(NEWSER–  Two people have died, and 130 hospitalized in a plane crash at San Francisco Airport today. Additionally, some of the 291 passengers and 16 crew members who were on board Asiana Airlines flight 214 remain unaccounted for, San Francisco's mayor and a spokesperson from the San Francisco Fire Department said at a press conference, reports CBS. The San Francisco General Hospital and Trauma Center says it is currently treating eight adults and two children in critical condition, reports CNN. Early reports say the tail of the Boeing 777 broke off as the made a hard landing.

"The plane started coming in at an odd angle, there was a huge bang and you could see the cloud of huge black smoke," says a witness, per CBS. A passenger tells CNN that he thought it was coming in a little sharp, "All of a sudden, boom, the back end just hit and flies up into the air and everyone's head goes up the ceiling," he says. The plane came from Seoul, South Korea and had been in the air for 10 hours and 23 minutes. Flights in and out of the airport—California's second busiest—have been stopped, but the airport says it will be opening two runways "shortly," reports CNN.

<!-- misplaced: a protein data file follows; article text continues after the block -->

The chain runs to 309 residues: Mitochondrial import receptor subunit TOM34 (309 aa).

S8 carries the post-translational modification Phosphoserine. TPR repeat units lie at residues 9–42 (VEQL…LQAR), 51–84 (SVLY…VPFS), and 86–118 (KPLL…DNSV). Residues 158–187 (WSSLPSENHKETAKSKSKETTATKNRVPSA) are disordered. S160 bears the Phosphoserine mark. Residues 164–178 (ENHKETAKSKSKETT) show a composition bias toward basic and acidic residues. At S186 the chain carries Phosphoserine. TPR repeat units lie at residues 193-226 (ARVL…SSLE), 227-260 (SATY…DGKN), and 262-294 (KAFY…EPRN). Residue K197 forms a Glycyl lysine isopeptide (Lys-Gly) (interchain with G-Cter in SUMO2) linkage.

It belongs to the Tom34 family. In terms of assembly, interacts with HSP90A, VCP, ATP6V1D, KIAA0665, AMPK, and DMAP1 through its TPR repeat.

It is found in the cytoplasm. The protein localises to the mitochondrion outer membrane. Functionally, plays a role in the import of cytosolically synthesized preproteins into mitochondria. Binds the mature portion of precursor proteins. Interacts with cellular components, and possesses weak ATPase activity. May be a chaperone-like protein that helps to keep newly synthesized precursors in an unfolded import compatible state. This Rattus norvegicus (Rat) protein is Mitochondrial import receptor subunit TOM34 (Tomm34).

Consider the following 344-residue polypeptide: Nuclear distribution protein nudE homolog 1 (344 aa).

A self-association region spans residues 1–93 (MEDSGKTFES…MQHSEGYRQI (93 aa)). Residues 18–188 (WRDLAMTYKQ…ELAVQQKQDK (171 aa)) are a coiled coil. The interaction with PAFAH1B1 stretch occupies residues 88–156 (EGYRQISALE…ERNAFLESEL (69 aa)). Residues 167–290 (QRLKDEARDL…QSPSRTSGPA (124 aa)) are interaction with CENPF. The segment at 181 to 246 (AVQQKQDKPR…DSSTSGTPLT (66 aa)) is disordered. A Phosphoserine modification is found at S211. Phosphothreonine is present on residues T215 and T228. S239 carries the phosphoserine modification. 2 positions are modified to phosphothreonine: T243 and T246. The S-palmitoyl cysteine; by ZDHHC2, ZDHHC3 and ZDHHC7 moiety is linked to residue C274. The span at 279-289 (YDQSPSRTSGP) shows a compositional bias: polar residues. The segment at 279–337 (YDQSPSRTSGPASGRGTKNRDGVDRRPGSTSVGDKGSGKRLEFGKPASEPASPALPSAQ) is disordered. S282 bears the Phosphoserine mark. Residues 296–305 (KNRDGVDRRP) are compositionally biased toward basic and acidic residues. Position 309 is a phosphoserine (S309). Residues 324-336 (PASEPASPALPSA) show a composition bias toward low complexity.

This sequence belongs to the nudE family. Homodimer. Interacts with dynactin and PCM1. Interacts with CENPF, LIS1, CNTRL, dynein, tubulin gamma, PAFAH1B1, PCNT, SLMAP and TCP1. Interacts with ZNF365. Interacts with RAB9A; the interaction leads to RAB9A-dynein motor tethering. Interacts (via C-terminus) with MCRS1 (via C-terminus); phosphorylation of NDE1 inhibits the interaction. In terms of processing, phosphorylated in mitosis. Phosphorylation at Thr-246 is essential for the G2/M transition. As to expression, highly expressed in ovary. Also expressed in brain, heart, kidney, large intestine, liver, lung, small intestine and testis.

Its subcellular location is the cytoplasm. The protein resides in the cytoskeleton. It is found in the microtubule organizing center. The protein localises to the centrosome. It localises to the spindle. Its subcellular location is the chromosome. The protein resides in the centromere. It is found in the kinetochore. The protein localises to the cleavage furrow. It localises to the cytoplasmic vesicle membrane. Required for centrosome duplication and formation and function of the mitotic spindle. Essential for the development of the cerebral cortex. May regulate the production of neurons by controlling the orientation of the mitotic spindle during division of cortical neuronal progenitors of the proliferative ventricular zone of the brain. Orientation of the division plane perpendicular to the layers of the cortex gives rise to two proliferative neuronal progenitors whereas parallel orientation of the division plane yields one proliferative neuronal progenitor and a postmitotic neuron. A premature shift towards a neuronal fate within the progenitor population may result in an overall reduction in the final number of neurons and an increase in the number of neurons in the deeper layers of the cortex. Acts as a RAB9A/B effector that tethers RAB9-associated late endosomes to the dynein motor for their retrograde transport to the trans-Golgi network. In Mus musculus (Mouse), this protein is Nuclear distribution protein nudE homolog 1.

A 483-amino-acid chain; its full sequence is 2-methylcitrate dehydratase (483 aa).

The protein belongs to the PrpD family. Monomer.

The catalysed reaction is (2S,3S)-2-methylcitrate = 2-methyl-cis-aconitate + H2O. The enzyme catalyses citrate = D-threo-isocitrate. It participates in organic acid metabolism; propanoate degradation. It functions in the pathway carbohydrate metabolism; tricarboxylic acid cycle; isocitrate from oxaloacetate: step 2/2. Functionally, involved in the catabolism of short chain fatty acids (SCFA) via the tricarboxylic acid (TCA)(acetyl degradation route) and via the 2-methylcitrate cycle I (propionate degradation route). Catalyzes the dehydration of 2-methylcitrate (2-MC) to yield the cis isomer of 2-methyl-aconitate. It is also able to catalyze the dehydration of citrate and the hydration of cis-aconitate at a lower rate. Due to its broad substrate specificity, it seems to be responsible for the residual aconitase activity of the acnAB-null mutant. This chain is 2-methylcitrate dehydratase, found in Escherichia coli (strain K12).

An Asiana Airlines Boeing 777 is seen on the runway at San Francisco International Airport after crash landing on July 6, 2013. There were no immediate reports of casualties and one apparent survivor tweeted a picture of passengers fleeing the plane. Video footage showed the jet, Flight 214 from Seoul, on its belly surrounded by firefighters. AFP PHOTO/JOSH EDELSON (Photo credit should read Josh Edelson/AFP/Getty Images)

SAN FRANCISCO, CA - JULY 6: A United Airlines plane (R) taxis on the runway as a Boeing 777 airplane lies burned after it crashed landed at San Francisco International Airport July 6, 2013 in San Francisco, California. A passenger aircraft from Asiana Airlines coming from Seoul, South Korea crashed landed while on it's landing decent. No word so far on injuries or deaths. (Photo by Justin Sullivan/Getty Images)

LISTEN: Audio from San Francisco Tower After Plane Crash